One of the Best Decisions I Have Ever Made!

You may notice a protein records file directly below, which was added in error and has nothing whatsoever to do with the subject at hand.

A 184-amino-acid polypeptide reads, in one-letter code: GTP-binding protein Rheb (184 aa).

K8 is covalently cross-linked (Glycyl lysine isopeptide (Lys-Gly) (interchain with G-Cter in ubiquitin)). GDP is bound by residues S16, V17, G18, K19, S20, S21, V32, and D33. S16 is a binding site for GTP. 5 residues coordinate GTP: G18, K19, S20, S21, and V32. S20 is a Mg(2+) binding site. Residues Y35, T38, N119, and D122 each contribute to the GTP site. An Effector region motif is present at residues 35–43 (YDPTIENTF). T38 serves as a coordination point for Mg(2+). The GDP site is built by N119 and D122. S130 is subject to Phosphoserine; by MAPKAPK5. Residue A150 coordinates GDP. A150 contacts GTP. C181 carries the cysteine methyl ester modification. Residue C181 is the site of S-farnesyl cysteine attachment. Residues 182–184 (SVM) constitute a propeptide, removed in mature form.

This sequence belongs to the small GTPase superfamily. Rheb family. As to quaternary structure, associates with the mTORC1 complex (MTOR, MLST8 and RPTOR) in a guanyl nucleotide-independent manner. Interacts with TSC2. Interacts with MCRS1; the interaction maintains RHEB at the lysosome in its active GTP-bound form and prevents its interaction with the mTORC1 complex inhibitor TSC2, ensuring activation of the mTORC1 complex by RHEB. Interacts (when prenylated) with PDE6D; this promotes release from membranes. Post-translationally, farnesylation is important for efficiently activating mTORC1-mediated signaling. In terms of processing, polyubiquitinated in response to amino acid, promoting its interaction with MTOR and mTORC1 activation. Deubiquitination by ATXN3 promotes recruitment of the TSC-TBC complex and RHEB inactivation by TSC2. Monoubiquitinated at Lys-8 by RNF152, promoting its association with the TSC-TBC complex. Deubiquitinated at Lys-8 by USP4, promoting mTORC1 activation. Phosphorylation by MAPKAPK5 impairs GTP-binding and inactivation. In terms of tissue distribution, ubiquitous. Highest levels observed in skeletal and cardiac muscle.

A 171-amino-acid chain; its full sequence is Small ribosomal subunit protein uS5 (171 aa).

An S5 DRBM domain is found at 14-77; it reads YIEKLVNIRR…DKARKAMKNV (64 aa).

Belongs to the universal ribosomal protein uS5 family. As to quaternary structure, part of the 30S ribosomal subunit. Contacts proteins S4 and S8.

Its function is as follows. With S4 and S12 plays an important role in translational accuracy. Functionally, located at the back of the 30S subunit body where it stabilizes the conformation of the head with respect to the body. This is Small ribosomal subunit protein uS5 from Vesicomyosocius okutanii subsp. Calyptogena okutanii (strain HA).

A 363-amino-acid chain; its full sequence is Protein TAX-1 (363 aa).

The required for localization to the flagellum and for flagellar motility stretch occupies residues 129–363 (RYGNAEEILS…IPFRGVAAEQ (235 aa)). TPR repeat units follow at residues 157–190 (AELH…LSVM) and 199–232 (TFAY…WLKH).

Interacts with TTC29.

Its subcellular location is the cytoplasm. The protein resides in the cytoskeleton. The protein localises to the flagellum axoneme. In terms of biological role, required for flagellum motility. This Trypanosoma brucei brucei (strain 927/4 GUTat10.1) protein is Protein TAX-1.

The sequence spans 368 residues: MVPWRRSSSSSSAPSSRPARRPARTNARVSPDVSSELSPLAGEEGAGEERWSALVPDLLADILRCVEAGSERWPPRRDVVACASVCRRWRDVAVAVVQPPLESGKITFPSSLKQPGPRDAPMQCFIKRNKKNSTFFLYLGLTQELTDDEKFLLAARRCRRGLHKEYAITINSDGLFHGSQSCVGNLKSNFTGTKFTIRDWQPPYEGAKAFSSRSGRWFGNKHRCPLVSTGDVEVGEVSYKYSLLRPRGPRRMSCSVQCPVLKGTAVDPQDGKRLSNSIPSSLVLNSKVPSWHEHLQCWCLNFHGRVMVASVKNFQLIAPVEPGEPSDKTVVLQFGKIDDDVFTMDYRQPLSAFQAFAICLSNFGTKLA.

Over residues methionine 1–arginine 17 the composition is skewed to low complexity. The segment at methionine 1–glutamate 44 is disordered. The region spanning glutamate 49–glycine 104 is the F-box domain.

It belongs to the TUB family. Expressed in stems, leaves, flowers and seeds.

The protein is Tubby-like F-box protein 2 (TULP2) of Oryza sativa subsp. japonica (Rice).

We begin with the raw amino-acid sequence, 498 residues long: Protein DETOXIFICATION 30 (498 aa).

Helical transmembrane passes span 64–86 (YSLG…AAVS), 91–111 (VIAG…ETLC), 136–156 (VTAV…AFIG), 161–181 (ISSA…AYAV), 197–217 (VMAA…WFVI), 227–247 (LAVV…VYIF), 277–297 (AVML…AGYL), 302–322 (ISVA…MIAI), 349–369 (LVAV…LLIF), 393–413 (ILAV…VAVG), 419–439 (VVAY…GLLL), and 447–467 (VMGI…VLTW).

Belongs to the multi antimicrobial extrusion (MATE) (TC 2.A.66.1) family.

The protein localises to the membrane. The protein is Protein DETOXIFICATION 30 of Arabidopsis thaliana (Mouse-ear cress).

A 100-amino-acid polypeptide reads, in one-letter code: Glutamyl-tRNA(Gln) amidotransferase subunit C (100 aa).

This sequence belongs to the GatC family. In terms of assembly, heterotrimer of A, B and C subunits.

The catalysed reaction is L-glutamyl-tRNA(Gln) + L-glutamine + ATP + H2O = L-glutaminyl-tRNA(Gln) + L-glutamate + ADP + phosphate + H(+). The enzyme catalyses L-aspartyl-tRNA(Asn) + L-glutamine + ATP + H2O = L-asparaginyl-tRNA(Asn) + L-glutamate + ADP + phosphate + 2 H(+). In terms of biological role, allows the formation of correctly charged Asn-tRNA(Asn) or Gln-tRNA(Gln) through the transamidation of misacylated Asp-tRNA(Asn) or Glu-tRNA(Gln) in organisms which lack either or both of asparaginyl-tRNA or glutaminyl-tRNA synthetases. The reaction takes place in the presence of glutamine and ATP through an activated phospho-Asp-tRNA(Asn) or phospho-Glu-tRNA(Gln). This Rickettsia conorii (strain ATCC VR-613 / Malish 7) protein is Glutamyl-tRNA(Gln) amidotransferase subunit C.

When I graduated from college last year as an aspiring teacher, I was hesitant to dive right into full-time work at a U.S. high school. I didn't have a lot of relevant experience, and I feared that the formidable demands on my time and energy, coupled with the steep learning curve, would prevent me from enjoying myself—or worse yet, would cause me to sour on the teaching profession altogether. So, I was overjoyed when I heard about Lanhu, a paid professional opportunity that not only offered a year’s worth of classroom time to sharpen my skills but also carried the promise of adventure in a part of the world that many westerners never have the privilege of seeing. The application process was quick and simple, and from the outset my contacts at Lanhu were sincere and personable, helping to ease my anxieties about what seemed to me a rather drastic life decision. Lanhu placed me at a university in a midsize city, adhering exactly to the preferences I expressed during my interview. Since then, Lanhu’s commitment to my comfort, security, and professional development has never wavered. The speed and cordiality with which the program director has responded to all my messages—which have ranged from simple lifestyle queries to one panicked, late-night plea for help in an unfamiliar train station—has frankly astonished me. More generally, Lanhu’s training and support have been well tailored to shield me from the unpleasantness of culture shock. Lanhu’s weeklong training session, held shortly after my arrival in China, was greatly beneficial as a forum for exchanging and absorbing teaching techniques and cultural coping strategies. But perhaps even more valuably, it allowed me to meet and form bonds with dozens of fellow volunteers stationed around the Hunan province. During that week, I was able to establish a network of friends and colleagues whose warmth has helped to melt away the feelings of loneliness and alienation that naturally emerge when one ventures so far from home. The university where I live and work with my girlfriend—we were able to apply to Lanhu as a couple, which is a rare luxury in the field of TEFL—has been a pleasant home base. The campus is full of water and greenery, and I have been provided with a very livable and spacious apartment. My weekly schedule has been so relaxed that I almost struggle to decide how to spend the wealth of free time it affords me. I teach seven oral English classes per week, with each class comprising about 30 students and lasting 100 minutes. My salary is generous considering the free housing, light workload, and low cost of living. I saved up more than enough money during my first semester of teaching to finance a six-week, 15-city backpacking trip through China, Thailand, and Cambodia during the winter holiday. (I should mention that traveling within China is a breeze thanks to the country’s highly developed railway system.) The university where I work has a small international exchange department dedicated to foreign teachers. Though the department is not always as responsive as I’d like, their kindness is constant, and their assistance has often been vital. When I was first getting my bearings in China, they helped me get a phone plan and open a bank account, and since then they have taken me out to dinner several times. Such generosity (along with a healthy dose of curiosity) has been the abiding attitude toward me among the university’s faculty and students. Despite my woeful Chinese language skills, faculty members did not hesitate to welcome me into a teachers’ basketball league, and students from the debate club convinced me to serve as a judge for one of their competitions. I was cheered on by thousands of people when I ran the 400 meters at the annual student-faculty sports meeting. In fact, I’ve been made to feel like a full-fledged member of the university community in every way except one: I have had virtually zero contact with any of my superiors in the foreign language department. Aside from being delivered a couple of workbooks for each grade level, I have received no indication from my department about what I should teach, how I should teach it, or how I should grade my students. This is evidently not an atypical situation; other Lanhu volunteers have confirmed that many Chinese schools are totally hands-off about foreign teachers’ methods inside the classroom. Initially I was frustrated by the lack of structure, but with time I came to appreciate the freedom, and now I consider it to be essential to the appeal of teaching in China. There are no curricula imposed upon me, no parents or school administrators looking over my shoulder, and no standardized tests looming on the horizon. Though I cannot hope to avoid these necessary evils as I move forward in my career, their absence from this particular job has been like a fast-forward button for my development as an educator. Because I often teach the same lesson to several classes during the week, I am able to experiment with my approach as I see fit, taking note of my missteps and successes to create robust, informed plans for immediate self-improvement. And after eight months on the job, each one a palpable improvement over the last, I can proudly report that signing on with Lanhu Cultural Exchange was one of the best decisions I have ever made.